From a pastoral perspective, how do we care for migrants? How can we provide ongoing evangelization for them, helping them grow continuously closer to Jesus Christ while strengthening their commitment to the Catholic Church and ensuring their involvement in parish life? How can we be active partakers in the Church's commitment "to advance social justice" through our advocacy for immigrants (United States Catholic Catechism for Adults [Washington, DC: USCCB, 2006], 43)?
Sacred Scripture provides a foundational theological understanding of migration as an integral part of our faith story. With regard to Church teaching, our beliefs about the human person and solidarity, especially with the poor, serve to guide our orientation toward immigrants. We are called to live out these truths by becoming genuine communities of welcome, appreciating our God-given unity in diversity and realizing that "the new evangelization means openness to the gifts of the Spirit wherever they might appear" (Welcoming the Stranger Among Us: Unity in Diversity, 55).
Sacred Scripture: Migration Narratives and the Call to Love Migrants
"You shall not oppress a resident alien; you well know how it feels to be an alien, since you were once aliens yourselves in the land of Egypt" (Ex 23:9).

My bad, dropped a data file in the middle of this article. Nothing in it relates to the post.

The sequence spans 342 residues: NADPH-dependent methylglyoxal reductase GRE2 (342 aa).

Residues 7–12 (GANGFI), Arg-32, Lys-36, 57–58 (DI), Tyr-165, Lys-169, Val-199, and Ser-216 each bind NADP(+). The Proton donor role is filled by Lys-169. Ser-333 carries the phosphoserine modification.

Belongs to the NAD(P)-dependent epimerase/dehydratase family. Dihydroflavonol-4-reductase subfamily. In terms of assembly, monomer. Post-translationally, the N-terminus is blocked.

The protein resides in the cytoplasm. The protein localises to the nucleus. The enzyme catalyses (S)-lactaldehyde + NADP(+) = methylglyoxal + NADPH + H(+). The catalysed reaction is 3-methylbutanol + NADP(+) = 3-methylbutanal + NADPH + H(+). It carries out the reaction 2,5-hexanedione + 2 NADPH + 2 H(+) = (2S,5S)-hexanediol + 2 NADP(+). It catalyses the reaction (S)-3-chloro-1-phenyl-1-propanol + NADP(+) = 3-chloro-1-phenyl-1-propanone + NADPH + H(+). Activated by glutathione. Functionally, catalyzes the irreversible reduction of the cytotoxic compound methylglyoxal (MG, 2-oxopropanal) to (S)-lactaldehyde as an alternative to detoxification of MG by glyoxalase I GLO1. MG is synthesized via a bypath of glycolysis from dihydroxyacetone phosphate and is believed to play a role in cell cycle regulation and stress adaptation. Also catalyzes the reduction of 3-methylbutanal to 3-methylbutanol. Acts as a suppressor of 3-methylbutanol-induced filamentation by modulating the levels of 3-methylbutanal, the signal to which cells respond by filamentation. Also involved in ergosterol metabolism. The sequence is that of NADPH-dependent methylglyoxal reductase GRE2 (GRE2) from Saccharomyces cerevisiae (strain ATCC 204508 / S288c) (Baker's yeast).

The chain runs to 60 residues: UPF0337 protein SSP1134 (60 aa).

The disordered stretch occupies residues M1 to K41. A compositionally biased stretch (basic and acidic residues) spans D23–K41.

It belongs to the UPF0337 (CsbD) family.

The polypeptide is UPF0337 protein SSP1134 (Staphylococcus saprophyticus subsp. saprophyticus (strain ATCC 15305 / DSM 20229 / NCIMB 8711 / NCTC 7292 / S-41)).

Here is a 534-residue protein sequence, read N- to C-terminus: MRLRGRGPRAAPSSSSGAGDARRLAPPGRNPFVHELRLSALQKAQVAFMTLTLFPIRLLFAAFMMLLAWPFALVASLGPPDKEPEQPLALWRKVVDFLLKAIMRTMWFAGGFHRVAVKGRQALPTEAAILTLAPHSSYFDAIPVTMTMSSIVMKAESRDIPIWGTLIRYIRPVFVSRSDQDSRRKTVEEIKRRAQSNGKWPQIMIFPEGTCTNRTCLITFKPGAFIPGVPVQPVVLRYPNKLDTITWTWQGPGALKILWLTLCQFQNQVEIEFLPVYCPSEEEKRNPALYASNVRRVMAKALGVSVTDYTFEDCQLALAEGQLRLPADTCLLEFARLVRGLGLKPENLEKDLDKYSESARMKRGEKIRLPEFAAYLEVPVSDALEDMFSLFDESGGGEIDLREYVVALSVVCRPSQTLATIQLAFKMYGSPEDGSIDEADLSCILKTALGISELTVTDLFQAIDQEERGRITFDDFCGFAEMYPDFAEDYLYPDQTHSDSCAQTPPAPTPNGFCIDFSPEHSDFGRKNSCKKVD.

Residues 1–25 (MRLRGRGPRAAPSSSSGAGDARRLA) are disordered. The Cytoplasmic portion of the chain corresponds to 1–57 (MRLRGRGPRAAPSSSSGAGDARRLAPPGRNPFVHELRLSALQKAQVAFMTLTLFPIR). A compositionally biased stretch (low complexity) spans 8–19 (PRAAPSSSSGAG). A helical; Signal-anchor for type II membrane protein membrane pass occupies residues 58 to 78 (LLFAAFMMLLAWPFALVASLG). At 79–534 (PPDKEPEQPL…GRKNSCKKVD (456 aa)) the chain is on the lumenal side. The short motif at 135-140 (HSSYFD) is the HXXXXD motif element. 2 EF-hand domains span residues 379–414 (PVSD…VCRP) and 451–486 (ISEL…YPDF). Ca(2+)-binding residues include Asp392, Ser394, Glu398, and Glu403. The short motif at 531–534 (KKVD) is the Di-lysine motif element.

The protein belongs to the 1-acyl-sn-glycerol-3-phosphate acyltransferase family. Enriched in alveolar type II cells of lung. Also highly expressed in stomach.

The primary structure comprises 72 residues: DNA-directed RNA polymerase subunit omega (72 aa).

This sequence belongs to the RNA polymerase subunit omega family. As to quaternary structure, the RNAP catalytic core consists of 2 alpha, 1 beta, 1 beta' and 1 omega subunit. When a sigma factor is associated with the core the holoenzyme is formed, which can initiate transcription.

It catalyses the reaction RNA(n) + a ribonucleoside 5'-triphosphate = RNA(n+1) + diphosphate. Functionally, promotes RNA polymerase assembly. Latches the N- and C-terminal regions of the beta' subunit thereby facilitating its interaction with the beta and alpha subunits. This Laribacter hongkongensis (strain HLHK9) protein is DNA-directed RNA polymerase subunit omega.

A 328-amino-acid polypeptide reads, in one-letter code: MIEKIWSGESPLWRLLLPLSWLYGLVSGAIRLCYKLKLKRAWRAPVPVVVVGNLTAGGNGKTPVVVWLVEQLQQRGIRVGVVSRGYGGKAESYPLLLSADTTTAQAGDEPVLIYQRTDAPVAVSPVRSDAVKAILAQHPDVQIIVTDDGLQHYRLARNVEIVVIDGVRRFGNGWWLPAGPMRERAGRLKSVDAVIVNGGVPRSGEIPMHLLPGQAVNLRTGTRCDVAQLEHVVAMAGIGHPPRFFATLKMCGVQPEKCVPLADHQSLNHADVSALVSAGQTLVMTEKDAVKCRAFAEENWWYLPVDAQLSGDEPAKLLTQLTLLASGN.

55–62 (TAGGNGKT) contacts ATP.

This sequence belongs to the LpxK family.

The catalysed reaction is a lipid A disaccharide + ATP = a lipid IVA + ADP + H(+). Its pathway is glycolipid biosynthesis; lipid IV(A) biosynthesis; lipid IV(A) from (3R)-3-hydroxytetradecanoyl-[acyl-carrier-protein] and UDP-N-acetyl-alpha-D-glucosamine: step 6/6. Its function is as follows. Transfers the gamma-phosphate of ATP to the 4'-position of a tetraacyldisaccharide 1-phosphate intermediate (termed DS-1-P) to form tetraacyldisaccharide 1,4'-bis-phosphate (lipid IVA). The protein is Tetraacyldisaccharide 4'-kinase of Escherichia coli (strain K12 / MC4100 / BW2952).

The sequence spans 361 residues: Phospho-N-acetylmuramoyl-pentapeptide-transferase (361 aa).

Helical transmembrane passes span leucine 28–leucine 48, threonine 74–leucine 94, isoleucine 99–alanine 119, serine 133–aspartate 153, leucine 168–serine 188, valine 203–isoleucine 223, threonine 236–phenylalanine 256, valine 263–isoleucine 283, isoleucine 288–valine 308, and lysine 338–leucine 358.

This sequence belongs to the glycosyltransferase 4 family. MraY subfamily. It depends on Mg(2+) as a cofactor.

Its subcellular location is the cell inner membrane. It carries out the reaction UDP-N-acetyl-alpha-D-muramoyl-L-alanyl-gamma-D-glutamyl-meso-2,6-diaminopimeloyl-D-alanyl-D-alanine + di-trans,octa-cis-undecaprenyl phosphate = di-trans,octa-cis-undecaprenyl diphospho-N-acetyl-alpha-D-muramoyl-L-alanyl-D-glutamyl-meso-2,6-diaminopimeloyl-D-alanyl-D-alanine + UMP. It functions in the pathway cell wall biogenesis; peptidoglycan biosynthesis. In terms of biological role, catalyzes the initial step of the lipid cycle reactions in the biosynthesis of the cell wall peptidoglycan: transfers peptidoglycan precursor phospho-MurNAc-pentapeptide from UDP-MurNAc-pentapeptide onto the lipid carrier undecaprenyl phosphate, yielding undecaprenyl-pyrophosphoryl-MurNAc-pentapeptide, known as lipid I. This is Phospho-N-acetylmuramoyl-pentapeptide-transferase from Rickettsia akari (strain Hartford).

Salvation history, from its very beginnings, abounds with migration stories. God called Abraham, the first of the Israel's patriarchs, to migrate to the land of Canaan (see Gn 11-12). The Jews were exiled to Babylon and then returned to the Promised Land. In the New Testament, the Holy Family became migrants when the angel instructed Joseph to flee to Egypt to escape Herod's brutal massacre of the Innocents (see Mt 2:13-15). During Jesus' earthly ministry, he himself lived as an itinerant preacher.
In addition to including many migration narratives, Scripture also teaches us how to care for those who are not part of our "in-group," such as migrants. Three themes are prominent in this regard: love of neighbor, hospitality, and our oneness in Christ.
In Leviticus, the Jews are instructed to love those from outside their group in the same way they love themselves: "You shall treat the alien who resides with you no differently than the natives born among you; you shall love the alien as yourself; for you too were once aliens in the land of Egypt" (Lv 19:34). In the Gospels of Matthew and Mark, Jesus teaches us to love our neighbor as ourselves; the law and the prophets are built upon the command to, first, love God and, second, love neighbor (see Mt 22:37-40, Mk 12:30-31).
The patriarch Abraham models servant hospitality. When three strangers approach his tent, he declares, "Let some water be brought, that you may bathe your feet, and then rest under the tree. . . . Let me bring you a little food, that you may refresh yourselves" (Gn 18:4-5). The exhortation to hospitality continues into the New Testament. The writer of the Letter to the Hebrews reminds his communities: "Let mutual love continue. Do not neglect hospitality, for through it some have unknowingly entertained angels" (Heb 13:1-2).